On Feb. 15, a 13,000-ton rock plunged through the skies above Chelyabinsk, Russia. It shone 30 times brighter than the sun, and hurtled at 42,000 miles per hour toward a city of more than a million people.
The Canadian writer Alice Munro won the 2013 Nobel Prize in Literature for short stories “characterized by clarity and psychological realism” which the Swedish Academy likened to the work of Anton Chekhov.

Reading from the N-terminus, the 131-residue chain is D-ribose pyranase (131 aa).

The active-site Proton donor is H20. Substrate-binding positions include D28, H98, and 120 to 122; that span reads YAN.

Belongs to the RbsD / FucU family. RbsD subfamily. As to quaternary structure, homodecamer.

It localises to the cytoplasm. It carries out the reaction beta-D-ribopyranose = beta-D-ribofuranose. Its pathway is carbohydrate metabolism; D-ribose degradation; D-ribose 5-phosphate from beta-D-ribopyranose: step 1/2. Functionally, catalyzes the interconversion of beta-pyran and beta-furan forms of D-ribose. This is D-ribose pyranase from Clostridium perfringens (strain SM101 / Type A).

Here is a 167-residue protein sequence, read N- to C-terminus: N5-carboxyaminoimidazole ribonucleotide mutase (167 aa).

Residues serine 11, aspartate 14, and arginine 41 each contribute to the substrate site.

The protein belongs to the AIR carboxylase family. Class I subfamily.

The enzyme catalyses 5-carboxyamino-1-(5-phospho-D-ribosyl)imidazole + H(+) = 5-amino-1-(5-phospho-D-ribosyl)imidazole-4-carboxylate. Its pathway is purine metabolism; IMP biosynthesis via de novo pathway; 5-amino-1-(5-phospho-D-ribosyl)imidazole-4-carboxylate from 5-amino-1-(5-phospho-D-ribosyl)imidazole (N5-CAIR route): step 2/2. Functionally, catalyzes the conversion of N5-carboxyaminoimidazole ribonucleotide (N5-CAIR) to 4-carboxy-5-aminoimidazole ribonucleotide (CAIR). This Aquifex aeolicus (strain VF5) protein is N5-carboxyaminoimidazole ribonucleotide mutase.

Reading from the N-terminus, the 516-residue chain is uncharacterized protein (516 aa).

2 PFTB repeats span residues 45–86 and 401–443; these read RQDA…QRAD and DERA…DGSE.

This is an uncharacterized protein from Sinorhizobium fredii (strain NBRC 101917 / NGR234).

Behind the crimson walls of the former imperial compound that is Beijing’s equivalent of the White House, Communist Party leaders cranked China’s decades-old propaganda machine into overdrive. Tapping a system used to quell public dissent since Mao Zedong’s anointed heir was accused of treason in 1971, apparatchiks distributed internal documents to bring more than 80 million party members into line.
Canada’s Ivey business school will adjust its purchasing managers’ index starting next month to smooth seasonal variations that distort underlying trends, and will later double the number and adjust the make-up of respondents it surveys.